Finally, working with this team of talented women to design, curate, host, and facilitate this learning experience for others was also a learning-filled experience for me. Co-creating and holding an intentional, loving, and challenging space together was a real gift, the effects of which will ripple on in me for many years to come.

Vancouver’s Solutions Lab works in the unceded and traditional territories of the xʷməθkʷəy̓əm (Musqueam), Sḵwx̱wú7mesh (Squamish), and səl̓ilwətaɁɬ / sel̓íl̓witulh (Tsleil-Waututh) nations. Many generations of Indigenous Peoples have cared for the land, water, people and animals that call these territories home, and the SLab takes guidance and inspiration from this leadership.

Moura Quayle is the Vice-Provost and Associate Vice-President, Academic Affairs at the University of British Columbia (as of August 1, 2020). Prior to this appointment, Moura was the founding Director pro tem of the School of Public Policy and Global Affairs. Moura’s interests lie in rethinking, refining and rebuilding collaborative spaces at the intersections of academia, government, business and civil society. Her teaching and research focus is on strategic design, designed leadership and an emerging Policy Studio that helps students and multi-sectoral organizations learn to use design processes and tools. Moura has been Deputy Minister of the B.C. Ministry of Advanced Education, B.C. Commissioner of Pacific Coast Collaborative, Dean of UBC’s Faculty of Land and Food Systems, and Associate VP, Academic Programs at UBC Okanagan. Her book, Designed Leadership, was published by Columbia University Press in July 2017.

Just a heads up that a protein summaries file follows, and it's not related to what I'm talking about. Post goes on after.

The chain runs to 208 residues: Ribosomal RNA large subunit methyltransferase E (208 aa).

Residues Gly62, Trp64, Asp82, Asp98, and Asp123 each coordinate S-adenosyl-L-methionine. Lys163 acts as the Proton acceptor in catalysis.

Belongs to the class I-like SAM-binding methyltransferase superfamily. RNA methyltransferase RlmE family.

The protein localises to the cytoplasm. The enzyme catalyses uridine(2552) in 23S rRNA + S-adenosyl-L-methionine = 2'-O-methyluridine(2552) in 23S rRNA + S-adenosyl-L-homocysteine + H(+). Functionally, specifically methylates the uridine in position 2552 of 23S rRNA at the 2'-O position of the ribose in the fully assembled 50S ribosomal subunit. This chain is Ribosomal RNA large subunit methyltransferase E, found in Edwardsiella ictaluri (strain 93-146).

Lily Raphael is the Learning Designer + Storyteller for the Solutions Lab. She joined the Solutions Lab as a Healthy City Scholar in 2017, helping to prototype the Community of Practice and has stuck around ever since to support the Lab and CoP’s ongoing evolution. She designs learning materials for labs and CoP sessions, and supports session planning, delivery and evaluation. Committed to supporting community and planetary flourishing across various landscapes, contexts and scales, Lily is curious about the how of social change — from the ways in which we come together to make decisions and address complex challenges, to the ways in which we learn, deepen our capacities, and communicate knowledge. She holds a Masters in Community and Regional Planning from University of British Columbia.

Lindsay Cole is the founder and manager of the City of Vancouver’s Solutions Lab, and a PhD candidate and Public Scholar at the University of British Columbia. She’s worked on a variety of exciting projects during her 10 years with the City, including leading the planning and public engagement process for the award-winning Greenest City Action Plan. Prior to joining the City, Lindsay co-founded and co-directed Sustainability Solutions Group, a workers cooperative consulting company doing climate change and sustainability work.

Lindsay Cole is the founder and manager of the City of Vancouver’s Solutions Lab, and an Adjunct Professor at the University of British Columbia.